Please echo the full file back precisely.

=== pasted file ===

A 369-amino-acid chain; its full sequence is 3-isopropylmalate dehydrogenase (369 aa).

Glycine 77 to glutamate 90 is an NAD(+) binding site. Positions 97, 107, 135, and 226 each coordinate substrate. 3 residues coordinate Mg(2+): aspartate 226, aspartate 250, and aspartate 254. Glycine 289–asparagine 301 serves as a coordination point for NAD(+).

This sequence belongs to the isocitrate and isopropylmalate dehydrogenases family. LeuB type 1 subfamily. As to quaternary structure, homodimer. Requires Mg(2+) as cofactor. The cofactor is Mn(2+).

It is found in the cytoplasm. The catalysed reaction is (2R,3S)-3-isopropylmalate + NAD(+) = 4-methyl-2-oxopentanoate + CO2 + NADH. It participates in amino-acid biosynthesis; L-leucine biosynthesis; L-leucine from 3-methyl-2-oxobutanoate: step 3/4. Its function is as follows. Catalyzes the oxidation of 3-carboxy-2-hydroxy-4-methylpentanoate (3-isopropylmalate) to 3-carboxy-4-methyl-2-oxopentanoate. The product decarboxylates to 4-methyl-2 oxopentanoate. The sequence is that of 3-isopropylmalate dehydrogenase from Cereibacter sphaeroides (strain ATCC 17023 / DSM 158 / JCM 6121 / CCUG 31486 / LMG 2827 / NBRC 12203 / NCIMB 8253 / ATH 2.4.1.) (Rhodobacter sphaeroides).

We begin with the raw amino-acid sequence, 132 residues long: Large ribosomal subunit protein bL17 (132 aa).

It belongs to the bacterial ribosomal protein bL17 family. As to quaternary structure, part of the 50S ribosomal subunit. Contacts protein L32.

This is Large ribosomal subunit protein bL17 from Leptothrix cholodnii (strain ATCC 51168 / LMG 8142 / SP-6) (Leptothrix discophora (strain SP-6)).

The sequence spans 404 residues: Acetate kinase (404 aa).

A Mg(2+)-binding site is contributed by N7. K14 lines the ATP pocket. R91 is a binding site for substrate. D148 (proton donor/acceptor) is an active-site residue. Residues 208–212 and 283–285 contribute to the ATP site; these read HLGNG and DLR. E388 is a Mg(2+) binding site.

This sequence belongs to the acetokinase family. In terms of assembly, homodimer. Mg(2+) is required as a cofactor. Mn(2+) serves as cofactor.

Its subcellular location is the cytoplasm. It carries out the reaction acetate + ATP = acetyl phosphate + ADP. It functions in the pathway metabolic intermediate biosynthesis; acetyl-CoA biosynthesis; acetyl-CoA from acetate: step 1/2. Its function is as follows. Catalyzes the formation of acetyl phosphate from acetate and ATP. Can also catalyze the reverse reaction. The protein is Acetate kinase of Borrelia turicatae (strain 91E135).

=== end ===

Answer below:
A 369-amino-acid chain; its full sequence is 3-isopropylmalate dehydrogenase (369 aa).

Glycine 77 to glutamate 90 is an NAD(+) binding site. Positions 97, 107, 135, and 226 each coordinate substrate. 3 residues coordinate Mg(2+): aspartate 226, aspartate 250, and aspartate 254. Glycine 289–asparagine 301 serves as a coordination point for NAD(+).

This sequence belongs to the isocitrate and isopropylmalate dehydrogenases family. LeuB type 1 subfamily. As to quaternary structure, homodimer. Requires Mg(2+) as cofactor. The cofactor is Mn(2+).

It is found in the cytoplasm. The catalysed reaction is (2R,3S)-3-isopropylmalate + NAD(+) = 4-methyl-2-oxopentanoate + CO2 + NADH. It participates in amino-acid biosynthesis; L-leucine biosynthesis; L-leucine from 3-methyl-2-oxobutanoate: step 3/4. Its function is as follows. Catalyzes the oxidation of 3-carboxy-2-hydroxy-4-methylpentanoate (3-isopropylmalate) to 3-carboxy-4-methyl-2-oxopentanoate. The product decarboxylates to 4-methyl-2 oxopentanoate. The sequence is that of 3-isopropylmalate dehydrogenase from Cereibacter sphaeroides (strain ATCC 17023 / DSM 158 / JCM 6121 / CCUG 31486 / LMG 2827 / NBRC 12203 / NCIMB 8253 / ATH 2.4.1.) (Rhodobacter sphaeroides).

We begin with the raw amino-acid sequence, 132 residues long: Large ribosomal subunit protein bL17 (132 aa).

It belongs to the bacterial ribosomal protein bL17 family. As to quaternary structure, part of the 50S ribosomal subunit. Contacts protein L32.

This is Large ribosomal subunit protein bL17 from Leptothrix cholodnii (strain ATCC 51168 / LMG 8142 / SP-6) (Leptothrix discophora (strain SP-6)).

The sequence spans 404 residues: Acetate kinase (404 aa).

A Mg(2+)-binding site is contributed by N7. K14 lines the ATP pocket. R91 is a binding site for substrate. D148 (proton donor/acceptor) is an active-site residue. Residues 208–212 and 283–285 contribute to the ATP site; these read HLGNG and DLR. E388 is a Mg(2+) binding site.

This sequence belongs to the acetokinase family. In terms of assembly, homodimer. Mg(2+) is required as a cofactor. Mn(2+) serves as cofactor.

Its subcellular location is the cytoplasm. It carries out the reaction acetate + ATP = acetyl phosphate + ADP. It functions in the pathway metabolic intermediate biosynthesis; acetyl-CoA biosynthesis; acetyl-CoA from acetate: step 1/2. Its function is as follows. Catalyzes the formation of acetyl phosphate from acetate and ATP. Can also catalyze the reverse reaction. The protein is Acetate kinase of Borrelia turicatae (strain 91E135).